PS: If you like my writing and wish to support me directly, there’s no better way than by stepping behind the claret velvet VIP curtain of my Patreon. Recipes, reviews, poetry, updates, secrets, stories, all yours on a monthly basis.

Feijoa Ice Cream [Vegan, No-Churn]

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On the back-left burner of my mind is a cookbook idea loosely based around taking every significant recipe I’ve ever made and interpolating it into a new vegan version of its former self. This idea is simmering away quietly and probably going to evaporate completely at some point – cookbooks need a good reason to exist! – but the structure is appealing – I like to think of all that I can eat rather than all that I can’t. Making vegan versions of old favourites is nothing new – we seek the familiar and the familiar comforts! Just type “vegan copycat” into Pinterest for a barrage of recipes. Rewriting your own recipes to fit your current self is a little different though – and since I wrote this blog for ten years before going vegan in 2018 (not to mention publishing a very meaty and buttery cookbook in that time) there’s a lot left behind which I’d love to bring with me. That’s life, isn’t it, taking what worked, reworking that which no longer does, emerging more whole than if you’d discarded those parts of you completely.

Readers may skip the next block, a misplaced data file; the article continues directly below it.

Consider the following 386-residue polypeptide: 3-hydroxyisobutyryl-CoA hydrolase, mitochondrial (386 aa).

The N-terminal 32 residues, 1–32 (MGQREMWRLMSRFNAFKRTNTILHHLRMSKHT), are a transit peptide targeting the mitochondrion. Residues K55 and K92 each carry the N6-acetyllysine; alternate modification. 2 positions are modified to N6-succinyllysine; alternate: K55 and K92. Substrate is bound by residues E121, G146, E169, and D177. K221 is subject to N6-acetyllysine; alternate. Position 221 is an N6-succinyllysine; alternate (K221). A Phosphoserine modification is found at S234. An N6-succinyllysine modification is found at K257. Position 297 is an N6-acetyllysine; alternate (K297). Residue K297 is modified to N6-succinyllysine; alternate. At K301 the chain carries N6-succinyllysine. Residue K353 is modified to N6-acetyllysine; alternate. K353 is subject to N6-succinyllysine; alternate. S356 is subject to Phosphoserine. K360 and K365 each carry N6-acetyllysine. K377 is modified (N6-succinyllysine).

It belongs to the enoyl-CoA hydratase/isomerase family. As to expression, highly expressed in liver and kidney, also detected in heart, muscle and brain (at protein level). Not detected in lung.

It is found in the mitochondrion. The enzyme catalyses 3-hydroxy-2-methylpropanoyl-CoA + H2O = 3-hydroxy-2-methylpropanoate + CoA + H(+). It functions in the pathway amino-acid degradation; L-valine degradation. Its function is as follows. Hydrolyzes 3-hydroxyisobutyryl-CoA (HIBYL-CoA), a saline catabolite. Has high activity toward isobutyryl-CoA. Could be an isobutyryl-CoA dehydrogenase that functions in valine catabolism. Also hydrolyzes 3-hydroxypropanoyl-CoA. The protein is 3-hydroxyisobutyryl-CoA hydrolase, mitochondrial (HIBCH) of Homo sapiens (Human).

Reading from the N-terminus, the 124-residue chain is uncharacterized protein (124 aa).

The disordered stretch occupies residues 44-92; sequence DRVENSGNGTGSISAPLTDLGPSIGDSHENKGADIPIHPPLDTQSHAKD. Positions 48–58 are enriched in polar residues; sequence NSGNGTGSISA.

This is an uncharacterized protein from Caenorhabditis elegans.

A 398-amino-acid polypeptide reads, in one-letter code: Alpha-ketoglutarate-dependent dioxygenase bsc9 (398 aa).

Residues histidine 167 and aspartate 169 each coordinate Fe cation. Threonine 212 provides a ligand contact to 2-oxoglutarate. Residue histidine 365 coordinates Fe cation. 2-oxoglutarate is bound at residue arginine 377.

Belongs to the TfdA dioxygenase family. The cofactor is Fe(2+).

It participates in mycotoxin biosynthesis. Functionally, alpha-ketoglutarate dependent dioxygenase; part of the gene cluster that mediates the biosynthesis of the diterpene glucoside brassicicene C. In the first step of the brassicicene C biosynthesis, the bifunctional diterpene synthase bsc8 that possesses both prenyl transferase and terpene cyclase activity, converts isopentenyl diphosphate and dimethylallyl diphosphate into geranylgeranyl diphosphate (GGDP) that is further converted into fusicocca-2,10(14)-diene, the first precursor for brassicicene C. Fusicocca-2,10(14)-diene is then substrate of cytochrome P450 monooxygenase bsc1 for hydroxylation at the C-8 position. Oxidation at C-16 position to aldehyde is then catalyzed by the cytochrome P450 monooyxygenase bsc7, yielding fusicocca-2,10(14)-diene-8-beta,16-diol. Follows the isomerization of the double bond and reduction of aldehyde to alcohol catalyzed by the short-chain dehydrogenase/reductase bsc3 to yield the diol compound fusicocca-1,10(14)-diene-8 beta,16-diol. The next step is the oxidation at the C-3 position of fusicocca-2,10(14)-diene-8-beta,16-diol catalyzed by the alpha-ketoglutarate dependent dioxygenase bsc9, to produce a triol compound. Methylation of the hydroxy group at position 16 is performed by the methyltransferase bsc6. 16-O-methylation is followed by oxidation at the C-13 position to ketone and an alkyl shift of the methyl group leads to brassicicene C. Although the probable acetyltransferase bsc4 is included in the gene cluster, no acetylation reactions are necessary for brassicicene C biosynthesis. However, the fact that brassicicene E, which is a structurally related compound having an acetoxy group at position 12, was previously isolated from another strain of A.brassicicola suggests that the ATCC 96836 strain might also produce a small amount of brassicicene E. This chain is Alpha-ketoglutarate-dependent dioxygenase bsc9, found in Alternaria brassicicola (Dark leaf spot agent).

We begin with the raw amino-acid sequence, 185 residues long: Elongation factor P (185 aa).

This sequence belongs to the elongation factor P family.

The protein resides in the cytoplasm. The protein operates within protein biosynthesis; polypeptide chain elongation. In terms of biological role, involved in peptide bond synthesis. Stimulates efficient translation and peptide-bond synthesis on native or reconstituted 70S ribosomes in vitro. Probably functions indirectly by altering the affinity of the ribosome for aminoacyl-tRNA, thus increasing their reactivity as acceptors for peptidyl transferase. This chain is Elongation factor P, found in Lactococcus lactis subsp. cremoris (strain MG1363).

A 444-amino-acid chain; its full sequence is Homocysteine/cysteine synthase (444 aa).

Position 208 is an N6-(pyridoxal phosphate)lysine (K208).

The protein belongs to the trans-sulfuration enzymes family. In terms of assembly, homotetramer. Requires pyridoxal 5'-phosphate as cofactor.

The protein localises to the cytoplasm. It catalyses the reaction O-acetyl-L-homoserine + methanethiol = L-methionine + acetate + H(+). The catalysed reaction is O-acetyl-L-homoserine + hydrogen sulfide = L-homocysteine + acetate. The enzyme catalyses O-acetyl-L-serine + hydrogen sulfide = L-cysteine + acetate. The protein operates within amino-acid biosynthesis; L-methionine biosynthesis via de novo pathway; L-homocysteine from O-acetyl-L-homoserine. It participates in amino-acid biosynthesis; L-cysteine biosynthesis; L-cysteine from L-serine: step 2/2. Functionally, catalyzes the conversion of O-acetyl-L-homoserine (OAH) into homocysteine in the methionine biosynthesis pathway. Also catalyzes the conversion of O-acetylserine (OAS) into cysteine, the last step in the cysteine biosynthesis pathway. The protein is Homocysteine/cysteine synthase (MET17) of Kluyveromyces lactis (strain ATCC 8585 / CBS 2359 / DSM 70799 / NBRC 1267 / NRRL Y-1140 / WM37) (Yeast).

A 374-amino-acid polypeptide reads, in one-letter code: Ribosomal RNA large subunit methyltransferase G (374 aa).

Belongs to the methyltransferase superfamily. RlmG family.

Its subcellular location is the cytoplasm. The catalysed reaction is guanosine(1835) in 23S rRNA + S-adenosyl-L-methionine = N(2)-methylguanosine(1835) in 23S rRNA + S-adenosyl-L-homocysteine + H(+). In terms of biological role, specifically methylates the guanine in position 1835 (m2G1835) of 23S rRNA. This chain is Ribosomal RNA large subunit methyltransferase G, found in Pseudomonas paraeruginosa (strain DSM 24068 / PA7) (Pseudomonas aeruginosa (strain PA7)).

It’s also not that deep. What I’m saying is, I’ve been thinking a lot about an ice cream recipe I made back in 2012 and I wanted it, bad.

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A staunch champion of the rain and cold, even I feel a trifle lowered as summer’s stone fruit faded from view and the mornings were suddenly pitch black thanks to the entirely unnecessary daylight saving clock change (I will die on this hill!) To soften this blow comes the emerald in autumn’s crown: the feijoa. If you’ve never eaten this charming fruit before, imagine the soft gritty reticence of a canned pear coupled with the giddy just-been-kissed zing of passionfruit; that’s more or less the flavour and as you can imagine it makes the most wonderful ice cream. Back in 2012 I combined, quite off-the-cuff, sweetened condensed milk and Greek yoghurt with the feijoa flesh – as per usual it was a no-churn affair and it tasted spectacular.

For the last couple of feijoa seasons, I’ve been wondering whether I could just replace the condensed milk and yoghurt with their coconut counterparts, but neither ingredient is particularly cheap and I was nervous about the potential expensive failure. It also seemed too simple – surely some hard work needs to be involved to make it legit, like, do I have to whip aquafaba or blend up a mountain of soaked cashews here?

But finally, I tried it – and –

It worked!

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This ice cream is heavenly, with the light sour richness of the yoghurt and the PVA glue-sticky condensed milk meeting right in the middle to form a velvety ice cream base to uplift the gloriously perfumed and tangy feijoas. It’s utterly delicious, somehow tasting like rainclouds and sunshine simultaneously, a truly autumnal dessert.

@hungryandfrozen